How different is the above from the situation wherein persons may be expected to discuss various marital dynamics with a celibate who is, in most cases, not a professional therapist?

Regina

This policy, if true, is one of the saddest things I've heard recently. I'm not sure if I'm more dismayed and angered by what it says to the many wonderful gay priests who live out their vocation with love and dedication, or by what it says about the Catholic Church's disdain for anyone who is gay or lesbian. That is not at all in keeping with what I understand to be Church teaching on homosexuality.

As a parent of young children, and a former rape crisis counselor, I am particularly infuriated by those who would use the sexual abuse crisis to justify banning gay priests. That shows an amazing (willful?) misunderstanding of the nature of both homosexuality and sexual abuse.

I am praying fervently that these iniital reports are not true. I hope that my Church will think long and hard before taking such a sad step.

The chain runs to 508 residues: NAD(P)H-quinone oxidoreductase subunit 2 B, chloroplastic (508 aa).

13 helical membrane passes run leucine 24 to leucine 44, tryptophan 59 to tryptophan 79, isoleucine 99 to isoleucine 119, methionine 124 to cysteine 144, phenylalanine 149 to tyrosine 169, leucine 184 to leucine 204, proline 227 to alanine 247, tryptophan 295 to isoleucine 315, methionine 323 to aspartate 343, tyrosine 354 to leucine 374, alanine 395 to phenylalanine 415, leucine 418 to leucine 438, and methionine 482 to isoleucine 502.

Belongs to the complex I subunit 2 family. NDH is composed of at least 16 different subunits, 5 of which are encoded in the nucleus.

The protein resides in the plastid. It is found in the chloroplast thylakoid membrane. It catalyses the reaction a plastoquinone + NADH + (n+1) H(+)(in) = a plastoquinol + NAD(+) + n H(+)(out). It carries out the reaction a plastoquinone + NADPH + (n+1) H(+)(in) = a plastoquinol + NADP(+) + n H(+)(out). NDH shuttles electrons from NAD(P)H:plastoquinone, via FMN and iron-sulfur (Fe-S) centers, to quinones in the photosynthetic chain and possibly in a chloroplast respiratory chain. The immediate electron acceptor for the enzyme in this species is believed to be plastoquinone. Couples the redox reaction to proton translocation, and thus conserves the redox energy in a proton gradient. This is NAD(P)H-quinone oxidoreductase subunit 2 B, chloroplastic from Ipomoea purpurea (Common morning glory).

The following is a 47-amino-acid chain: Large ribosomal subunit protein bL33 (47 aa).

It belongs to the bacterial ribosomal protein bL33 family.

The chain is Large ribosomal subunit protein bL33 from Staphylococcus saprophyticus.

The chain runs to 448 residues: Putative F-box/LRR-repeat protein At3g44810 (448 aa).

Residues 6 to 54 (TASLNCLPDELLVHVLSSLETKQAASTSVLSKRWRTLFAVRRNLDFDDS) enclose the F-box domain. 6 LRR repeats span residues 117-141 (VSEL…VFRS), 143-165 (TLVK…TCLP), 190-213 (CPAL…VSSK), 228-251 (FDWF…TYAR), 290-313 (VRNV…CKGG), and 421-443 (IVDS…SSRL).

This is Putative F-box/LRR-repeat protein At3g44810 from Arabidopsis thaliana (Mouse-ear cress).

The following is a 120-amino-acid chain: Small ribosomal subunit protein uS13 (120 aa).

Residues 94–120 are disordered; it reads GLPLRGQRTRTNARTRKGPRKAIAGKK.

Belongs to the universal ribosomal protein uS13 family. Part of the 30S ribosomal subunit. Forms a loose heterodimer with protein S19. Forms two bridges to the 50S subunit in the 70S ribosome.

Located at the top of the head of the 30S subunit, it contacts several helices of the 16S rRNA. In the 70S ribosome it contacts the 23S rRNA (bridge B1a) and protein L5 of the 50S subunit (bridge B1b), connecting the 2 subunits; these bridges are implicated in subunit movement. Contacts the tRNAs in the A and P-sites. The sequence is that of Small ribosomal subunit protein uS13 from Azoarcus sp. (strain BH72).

Matt C. Abbott

What concerns me is this: Will those assenting Catholics who are presently taking issue with Rome's decision on the matter ultimately accept the decision with docility, or will they go the way of the dissenter?

Also, Regina, I urge you to take a look at the link I provided in my earlier post.

Nicholas

I'm rather dismayed right now. But I'm not dismayed at the Vatican, the American bishops, or others in the hierarchy of the Church. I'm dismayed at the volume, intensity, and even anger of the debate currently raging in the comboxes of St. Blog's.